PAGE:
Search for Names, Places and Biographies
Already layed Stumbling Stones
Frieda Holländer * 1879
Isestraße 69 (Eimsbüttel, Harvestehude)
further stumbling stones in Isestraße 69:
Liesel Abrahamsohn, Johanna Adelheim, Henry Blum, Rosalie Blum, Louis Böhm, Gertrud Böhm, Bertha Brach, Hillel Chassel, Irma Chassel, Michael Frankenthal, Erna Gottlieb, Ella Hattendorf, Gertrud Holländer, Henriette Leuschner, Elfriede Löpert, Helene Löpert, Walter Löpert, Ella Marcus, Ernst Maren, Josephine Rosenbaum, Günther Satz, Selma Satz, Else Schattschneider, Gottfried Wolff, Lydia Wolff
Fri(e)da Holländer, born on 29 Oct. 1889 in Hamburg, deported on 18 Nov. 1941 to Minsk
Gertrud Holländer, born on 7 July 1881 in Hamburg, deported on 18 Nov. 1941 to Minsk
The unmarried sisters Frida and Gertrud Holländer belonged to a well-known Hamburg Jewish family. They were daughters of Marcus Max Holländer and his wife Anna Flora, née Iklé. Their two older brothers, Albert, born in 1877, a respected lawyer holding several important honorary posts, and the merchant Franz, born in 1883, lived nearby.
Frida and Gertrud were members of the Protestant Church. In 1920, their widowed mother moved to Cologne. She left a well furnished household to each of the sisters. Their own incomes were comparatively modest. Both indicated their occupation to be vocational school teacher. We know of Frida Holländer that she operated a private cooking school at Grosse Theaterstrasse 34/35 and offered a lunch menu. In addition, she received a teacher’s pension, though it is unknown from which institution. The building on Grosse Theaterstrasse belonged to the family, and the brothers, too, had office rooms and the law practice there.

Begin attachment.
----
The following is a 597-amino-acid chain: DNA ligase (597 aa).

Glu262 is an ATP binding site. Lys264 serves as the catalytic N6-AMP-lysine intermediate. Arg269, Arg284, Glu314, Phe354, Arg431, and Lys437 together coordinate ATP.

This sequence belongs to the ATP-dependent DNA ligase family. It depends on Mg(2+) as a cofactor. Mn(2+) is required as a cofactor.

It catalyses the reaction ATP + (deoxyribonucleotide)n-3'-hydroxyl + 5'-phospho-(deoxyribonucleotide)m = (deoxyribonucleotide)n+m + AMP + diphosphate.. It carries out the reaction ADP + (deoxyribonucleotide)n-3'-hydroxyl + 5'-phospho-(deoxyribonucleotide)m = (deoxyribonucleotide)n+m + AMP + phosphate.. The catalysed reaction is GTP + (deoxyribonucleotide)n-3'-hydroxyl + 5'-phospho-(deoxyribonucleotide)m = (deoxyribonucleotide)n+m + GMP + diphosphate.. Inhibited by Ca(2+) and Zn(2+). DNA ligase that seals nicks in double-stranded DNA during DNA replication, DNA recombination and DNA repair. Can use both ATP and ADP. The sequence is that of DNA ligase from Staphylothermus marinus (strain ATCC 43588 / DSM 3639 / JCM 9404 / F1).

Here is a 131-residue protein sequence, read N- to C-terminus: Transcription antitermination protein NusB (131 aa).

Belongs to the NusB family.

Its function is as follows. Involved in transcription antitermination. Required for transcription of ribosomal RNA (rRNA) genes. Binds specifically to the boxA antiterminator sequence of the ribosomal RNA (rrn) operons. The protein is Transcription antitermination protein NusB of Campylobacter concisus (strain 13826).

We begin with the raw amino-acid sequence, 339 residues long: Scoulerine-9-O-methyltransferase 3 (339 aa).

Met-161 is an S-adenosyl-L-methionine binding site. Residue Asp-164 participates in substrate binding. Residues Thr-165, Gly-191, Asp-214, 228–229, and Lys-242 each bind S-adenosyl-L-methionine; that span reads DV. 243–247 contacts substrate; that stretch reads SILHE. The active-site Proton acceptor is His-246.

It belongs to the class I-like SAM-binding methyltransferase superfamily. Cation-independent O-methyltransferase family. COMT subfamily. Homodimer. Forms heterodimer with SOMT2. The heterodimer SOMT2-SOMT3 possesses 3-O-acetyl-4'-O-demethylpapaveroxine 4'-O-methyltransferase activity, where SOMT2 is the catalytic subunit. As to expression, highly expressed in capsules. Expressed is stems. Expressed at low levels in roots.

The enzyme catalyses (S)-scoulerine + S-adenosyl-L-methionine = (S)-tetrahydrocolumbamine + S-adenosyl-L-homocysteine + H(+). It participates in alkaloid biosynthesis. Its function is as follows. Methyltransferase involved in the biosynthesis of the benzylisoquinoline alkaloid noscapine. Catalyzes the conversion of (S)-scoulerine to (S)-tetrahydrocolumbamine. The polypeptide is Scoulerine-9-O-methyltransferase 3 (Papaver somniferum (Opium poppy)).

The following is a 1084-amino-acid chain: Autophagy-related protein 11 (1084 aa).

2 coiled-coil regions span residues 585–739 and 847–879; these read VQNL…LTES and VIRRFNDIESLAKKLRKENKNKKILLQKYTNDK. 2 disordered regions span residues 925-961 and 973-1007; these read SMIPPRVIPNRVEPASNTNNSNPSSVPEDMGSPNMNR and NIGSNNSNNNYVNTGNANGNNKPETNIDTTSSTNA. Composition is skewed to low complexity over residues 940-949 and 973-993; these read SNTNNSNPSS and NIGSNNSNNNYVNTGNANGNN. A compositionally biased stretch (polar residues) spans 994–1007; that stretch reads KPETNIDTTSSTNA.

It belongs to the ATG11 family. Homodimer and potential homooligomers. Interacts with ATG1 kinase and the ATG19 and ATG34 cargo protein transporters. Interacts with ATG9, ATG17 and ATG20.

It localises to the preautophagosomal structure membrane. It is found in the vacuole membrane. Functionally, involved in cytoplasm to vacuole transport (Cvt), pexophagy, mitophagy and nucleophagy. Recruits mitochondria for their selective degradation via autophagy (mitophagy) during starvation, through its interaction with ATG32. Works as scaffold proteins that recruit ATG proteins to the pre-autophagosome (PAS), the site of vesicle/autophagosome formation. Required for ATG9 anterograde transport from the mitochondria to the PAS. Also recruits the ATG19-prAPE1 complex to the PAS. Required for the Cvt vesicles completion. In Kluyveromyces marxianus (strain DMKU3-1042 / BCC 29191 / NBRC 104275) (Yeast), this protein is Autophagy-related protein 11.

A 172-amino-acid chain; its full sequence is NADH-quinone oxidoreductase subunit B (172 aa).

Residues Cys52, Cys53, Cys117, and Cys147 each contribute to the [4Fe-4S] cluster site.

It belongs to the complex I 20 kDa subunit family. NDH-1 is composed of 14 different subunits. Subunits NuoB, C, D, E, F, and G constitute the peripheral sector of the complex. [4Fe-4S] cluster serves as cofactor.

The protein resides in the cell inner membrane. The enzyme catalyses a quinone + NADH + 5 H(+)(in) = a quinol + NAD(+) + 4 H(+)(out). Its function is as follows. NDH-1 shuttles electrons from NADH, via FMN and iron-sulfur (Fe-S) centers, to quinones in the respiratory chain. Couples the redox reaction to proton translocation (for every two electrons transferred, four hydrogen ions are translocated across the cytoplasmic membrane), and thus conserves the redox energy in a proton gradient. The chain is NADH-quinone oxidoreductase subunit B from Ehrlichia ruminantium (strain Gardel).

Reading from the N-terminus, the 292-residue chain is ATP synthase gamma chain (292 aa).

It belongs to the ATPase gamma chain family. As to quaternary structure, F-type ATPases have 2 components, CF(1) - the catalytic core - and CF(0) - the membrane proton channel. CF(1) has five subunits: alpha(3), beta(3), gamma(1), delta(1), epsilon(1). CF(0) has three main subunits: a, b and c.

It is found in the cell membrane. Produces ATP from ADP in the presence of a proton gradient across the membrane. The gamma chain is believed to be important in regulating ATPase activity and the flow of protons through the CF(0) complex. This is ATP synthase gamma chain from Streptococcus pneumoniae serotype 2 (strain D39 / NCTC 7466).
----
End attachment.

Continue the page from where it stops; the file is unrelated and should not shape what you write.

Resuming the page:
In 1937, Franz Holländer emigrated to Canada, initially without his family. In Aug. 1937, he left his share in the building on Grosse Theaterstrasse by contract to his sister Frida, on condition that she support his wife and children with the revenues until they could follow him into exile. Later, the building was confiscated by the state, without any price ever being paid for it. Fur coat and silver cutlery were taken away from the sisters in 1938.
Not before 1939, did Gertrud Holländer move from Stammannstrasse, where she probably had an apartment of her own, to live with her sister on Isestrasse. From there, Frida and Gertrud Holländer were deported to Minsk on 18 Nov. 1941.
Their brother Albert and his wife Martha were deported to Auschwitz on 11 July 1942 and murdered there. The volume on "Stolpersteine” in Hamburg-Winterhude contains an account on the couple.
Translator: Erwin Fink
Kindly supported by the Hermann Reemtsma Stiftung, Hamburg.
Stand: October 2016
© Christa Fladhammer
Quellen: 1; 2; StaH, 213-13 Staatsanwaltschaft Landgericht – Wiedergutmachungskammer.
Zur Nummerierung häufig genutzter Quellen siehe Link "Recherche und Quellen".